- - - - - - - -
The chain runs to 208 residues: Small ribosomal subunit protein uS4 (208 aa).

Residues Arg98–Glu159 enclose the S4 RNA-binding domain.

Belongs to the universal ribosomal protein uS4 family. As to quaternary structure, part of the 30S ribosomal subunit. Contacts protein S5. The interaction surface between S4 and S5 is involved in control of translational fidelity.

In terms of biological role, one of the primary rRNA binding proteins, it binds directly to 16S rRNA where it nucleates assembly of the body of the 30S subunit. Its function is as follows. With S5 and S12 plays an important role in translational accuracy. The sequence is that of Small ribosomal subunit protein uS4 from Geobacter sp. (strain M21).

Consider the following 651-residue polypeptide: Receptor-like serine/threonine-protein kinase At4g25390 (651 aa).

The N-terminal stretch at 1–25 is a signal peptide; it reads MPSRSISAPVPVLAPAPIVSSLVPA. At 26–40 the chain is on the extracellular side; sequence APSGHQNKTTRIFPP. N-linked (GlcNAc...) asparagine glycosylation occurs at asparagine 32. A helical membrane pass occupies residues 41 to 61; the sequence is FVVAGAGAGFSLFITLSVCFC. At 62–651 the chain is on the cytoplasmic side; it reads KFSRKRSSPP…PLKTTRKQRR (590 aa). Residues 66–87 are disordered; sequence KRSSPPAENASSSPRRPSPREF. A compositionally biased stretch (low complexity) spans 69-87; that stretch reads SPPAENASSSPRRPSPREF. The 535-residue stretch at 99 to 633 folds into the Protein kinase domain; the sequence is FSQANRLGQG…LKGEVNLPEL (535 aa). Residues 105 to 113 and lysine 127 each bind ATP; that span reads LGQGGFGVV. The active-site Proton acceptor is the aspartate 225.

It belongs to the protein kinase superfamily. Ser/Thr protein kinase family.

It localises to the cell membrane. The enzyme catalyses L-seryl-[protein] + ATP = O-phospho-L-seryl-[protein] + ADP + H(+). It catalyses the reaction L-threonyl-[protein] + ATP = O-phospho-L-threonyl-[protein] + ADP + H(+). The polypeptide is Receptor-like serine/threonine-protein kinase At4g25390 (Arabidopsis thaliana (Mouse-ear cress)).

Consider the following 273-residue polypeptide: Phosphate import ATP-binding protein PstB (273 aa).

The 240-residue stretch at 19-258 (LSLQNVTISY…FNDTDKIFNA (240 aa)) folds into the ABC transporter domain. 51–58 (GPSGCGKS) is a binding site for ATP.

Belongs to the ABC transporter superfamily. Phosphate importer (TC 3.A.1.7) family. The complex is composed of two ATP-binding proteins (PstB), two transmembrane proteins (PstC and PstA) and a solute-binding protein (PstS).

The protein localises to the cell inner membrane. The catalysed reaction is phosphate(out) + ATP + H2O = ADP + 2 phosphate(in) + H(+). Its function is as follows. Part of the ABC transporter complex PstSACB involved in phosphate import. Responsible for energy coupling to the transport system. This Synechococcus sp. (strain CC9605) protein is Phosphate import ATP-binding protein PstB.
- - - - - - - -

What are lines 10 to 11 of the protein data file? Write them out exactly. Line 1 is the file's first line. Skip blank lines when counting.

The 240-residue stretch at 19-258 (LSLQNVTISY…FNDTDKIFNA (240 aa)) folds into the ABC transporter domain. 51–58 (GPSGCGKS) is a binding site for ATP.

Belongs to the ABC transporter superfamily. Phosphate importer (TC 3.A.1.7) family. The complex is composed of two ATP-binding proteins (PstB), two transmembrane proteins (PstC and PstA) and a solute-binding protein (PstS).